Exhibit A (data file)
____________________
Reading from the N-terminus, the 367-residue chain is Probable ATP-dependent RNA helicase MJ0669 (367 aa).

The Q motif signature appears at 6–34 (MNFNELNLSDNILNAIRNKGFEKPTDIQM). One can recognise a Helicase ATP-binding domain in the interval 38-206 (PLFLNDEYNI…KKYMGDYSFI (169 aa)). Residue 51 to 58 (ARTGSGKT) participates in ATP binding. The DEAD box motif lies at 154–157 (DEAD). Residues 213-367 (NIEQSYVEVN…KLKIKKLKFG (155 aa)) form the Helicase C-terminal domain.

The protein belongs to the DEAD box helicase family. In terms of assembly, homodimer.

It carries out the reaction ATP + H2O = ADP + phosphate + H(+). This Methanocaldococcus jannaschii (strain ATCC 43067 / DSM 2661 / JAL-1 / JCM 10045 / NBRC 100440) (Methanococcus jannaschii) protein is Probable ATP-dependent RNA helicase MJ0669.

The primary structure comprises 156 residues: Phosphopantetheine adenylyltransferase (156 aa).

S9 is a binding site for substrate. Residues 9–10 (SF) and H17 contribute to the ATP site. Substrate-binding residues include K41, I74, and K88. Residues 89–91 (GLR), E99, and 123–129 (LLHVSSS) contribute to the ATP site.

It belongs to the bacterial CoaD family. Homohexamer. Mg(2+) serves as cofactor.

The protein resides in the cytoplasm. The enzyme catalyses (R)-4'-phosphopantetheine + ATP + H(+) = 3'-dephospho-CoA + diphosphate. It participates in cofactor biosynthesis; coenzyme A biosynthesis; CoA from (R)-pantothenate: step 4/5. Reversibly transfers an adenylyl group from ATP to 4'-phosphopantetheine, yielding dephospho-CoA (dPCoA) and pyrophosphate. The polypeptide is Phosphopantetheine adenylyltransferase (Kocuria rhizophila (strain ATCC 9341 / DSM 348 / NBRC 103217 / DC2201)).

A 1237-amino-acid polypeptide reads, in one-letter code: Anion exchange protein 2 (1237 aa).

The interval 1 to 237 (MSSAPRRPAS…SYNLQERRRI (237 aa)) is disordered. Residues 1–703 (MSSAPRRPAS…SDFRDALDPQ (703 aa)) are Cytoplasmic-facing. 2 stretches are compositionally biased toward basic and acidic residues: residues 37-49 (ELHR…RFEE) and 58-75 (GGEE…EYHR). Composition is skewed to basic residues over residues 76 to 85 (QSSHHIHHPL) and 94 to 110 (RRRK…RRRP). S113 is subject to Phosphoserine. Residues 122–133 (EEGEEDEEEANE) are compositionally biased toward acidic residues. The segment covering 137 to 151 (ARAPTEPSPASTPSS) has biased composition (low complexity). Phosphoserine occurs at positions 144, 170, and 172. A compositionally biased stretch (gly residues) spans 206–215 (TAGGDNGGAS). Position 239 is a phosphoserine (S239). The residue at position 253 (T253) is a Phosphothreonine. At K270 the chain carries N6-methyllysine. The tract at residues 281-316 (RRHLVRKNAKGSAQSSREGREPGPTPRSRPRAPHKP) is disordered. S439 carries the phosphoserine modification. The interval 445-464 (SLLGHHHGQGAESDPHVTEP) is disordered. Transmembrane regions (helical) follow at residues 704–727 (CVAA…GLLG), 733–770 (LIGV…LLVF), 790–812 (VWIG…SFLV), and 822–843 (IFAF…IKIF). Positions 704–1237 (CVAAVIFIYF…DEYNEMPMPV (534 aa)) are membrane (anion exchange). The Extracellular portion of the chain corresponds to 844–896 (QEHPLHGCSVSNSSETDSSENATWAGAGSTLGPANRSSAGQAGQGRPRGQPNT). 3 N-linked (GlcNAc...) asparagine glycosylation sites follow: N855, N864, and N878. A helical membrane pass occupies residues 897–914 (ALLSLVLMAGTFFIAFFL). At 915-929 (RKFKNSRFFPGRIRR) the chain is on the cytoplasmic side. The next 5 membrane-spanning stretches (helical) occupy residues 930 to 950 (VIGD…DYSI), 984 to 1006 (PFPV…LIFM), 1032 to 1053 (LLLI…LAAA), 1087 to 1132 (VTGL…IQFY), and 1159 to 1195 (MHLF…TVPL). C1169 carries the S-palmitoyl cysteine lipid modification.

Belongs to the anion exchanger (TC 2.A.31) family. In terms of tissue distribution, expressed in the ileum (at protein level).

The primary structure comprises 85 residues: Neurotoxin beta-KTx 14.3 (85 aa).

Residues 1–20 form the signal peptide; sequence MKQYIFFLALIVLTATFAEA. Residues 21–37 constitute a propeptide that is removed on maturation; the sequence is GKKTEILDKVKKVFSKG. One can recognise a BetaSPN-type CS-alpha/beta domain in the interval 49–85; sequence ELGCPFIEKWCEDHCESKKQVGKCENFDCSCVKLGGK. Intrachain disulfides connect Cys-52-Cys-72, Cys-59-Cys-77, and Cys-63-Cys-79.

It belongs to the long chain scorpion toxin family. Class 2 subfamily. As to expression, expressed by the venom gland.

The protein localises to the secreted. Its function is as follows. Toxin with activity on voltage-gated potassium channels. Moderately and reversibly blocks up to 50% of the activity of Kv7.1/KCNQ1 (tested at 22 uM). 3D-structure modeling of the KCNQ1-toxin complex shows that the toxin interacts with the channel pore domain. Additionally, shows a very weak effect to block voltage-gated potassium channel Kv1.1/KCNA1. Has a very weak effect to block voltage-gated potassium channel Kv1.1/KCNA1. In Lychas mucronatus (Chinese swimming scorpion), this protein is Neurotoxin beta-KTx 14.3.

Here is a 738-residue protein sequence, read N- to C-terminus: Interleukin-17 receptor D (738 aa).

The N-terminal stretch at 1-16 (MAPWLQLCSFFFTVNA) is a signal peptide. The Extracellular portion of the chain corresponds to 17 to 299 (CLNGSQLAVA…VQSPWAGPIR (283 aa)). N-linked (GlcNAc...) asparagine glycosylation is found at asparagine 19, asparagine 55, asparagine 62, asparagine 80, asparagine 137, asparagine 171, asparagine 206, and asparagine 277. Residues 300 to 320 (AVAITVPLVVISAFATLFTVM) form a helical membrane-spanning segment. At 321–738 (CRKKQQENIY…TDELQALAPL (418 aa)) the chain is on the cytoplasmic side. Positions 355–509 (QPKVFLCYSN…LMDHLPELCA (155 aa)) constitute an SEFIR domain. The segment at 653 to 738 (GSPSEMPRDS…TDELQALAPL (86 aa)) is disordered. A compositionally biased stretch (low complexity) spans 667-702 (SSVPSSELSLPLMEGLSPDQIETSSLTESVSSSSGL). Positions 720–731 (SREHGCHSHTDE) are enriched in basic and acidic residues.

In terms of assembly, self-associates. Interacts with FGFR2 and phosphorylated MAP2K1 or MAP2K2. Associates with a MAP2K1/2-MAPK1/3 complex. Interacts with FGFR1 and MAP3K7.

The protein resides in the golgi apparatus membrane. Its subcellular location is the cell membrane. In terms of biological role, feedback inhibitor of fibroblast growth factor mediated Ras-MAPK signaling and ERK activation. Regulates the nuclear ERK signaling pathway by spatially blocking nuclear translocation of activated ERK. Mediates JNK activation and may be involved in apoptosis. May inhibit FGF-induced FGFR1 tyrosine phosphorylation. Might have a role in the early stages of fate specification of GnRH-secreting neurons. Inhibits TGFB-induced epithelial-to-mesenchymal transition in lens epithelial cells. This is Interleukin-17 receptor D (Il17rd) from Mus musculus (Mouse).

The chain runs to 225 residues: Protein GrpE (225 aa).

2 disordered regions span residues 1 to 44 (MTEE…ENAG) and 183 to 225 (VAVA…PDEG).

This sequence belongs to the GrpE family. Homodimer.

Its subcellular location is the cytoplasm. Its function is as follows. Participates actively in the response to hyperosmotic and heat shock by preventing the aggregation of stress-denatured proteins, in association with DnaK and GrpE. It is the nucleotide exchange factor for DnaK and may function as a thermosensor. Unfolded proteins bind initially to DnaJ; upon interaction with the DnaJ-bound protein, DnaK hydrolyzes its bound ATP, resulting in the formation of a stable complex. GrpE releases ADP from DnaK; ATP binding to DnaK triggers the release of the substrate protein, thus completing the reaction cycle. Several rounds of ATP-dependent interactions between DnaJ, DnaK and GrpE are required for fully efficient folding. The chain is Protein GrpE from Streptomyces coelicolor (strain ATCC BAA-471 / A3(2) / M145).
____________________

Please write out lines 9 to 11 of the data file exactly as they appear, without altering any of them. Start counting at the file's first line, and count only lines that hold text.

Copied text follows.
A 1237-amino-acid polypeptide reads, in one-letter code: Anion exchange protein 2 (1237 aa).

The interval 1 to 237 (MSSAPRRPAS…SYNLQERRRI (237 aa)) is disordered. Residues 1–703 (MSSAPRRPAS…SDFRDALDPQ (703 aa)) are Cytoplasmic-facing. 2 stretches are compositionally biased toward basic and acidic residues: residues 37-49 (ELHR…RFEE) and 58-75 (GGEE…EYHR). Composition is skewed to basic residues over residues 76 to 85 (QSSHHIHHPL) and 94 to 110 (RRRK…RRRP). S113 is subject to Phosphoserine. Residues 122–133 (EEGEEDEEEANE) are compositionally biased toward acidic residues. The segment covering 137 to 151 (ARAPTEPSPASTPSS) has biased composition (low complexity). Phosphoserine occurs at positions 144, 170, and 172. A compositionally biased stretch (gly residues) spans 206–215 (TAGGDNGGAS). Position 239 is a phosphoserine (S239). The residue at position 253 (T253) is a Phosphothreonine. At K270 the chain carries N6-methyllysine. The tract at residues 281-316 (RRHLVRKNAKGSAQSSREGREPGPTPRSRPRAPHKP) is disordered. S439 carries the phosphoserine modification. The interval 445-464 (SLLGHHHGQGAESDPHVTEP) is disordered. Transmembrane regions (helical) follow at residues 704–727 (CVAA…GLLG), 733–770 (LIGV…LLVF), 790–812 (VWIG…SFLV), and 822–843 (IFAF…IKIF). Positions 704–1237 (CVAAVIFIYF…DEYNEMPMPV (534 aa)) are membrane (anion exchange). The Extracellular portion of the chain corresponds to 844–896 (QEHPLHGCSVSNSSETDSSENATWAGAGSTLGPANRSSAGQAGQGRPRGQPNT). 3 N-linked (GlcNAc...) asparagine glycosylation sites follow: N855, N864, and N878. A helical membrane pass occupies residues 897–914 (ALLSLVLMAGTFFIAFFL). At 915-929 (RKFKNSRFFPGRIRR) the chain is on the cytoplasmic side. The next 5 membrane-spanning stretches (helical) occupy residues 930 to 950 (VIGD…DYSI), 984 to 1006 (PFPV…LIFM), 1032 to 1053 (LLLI…LAAA), 1087 to 1132 (VTGL…IQFY), and 1159 to 1195 (MHLF…TVPL). C1169 carries the S-palmitoyl cysteine lipid modification.

Belongs to the anion exchanger (TC 2.A.31) family. In terms of tissue distribution, expressed in the ileum (at protein level).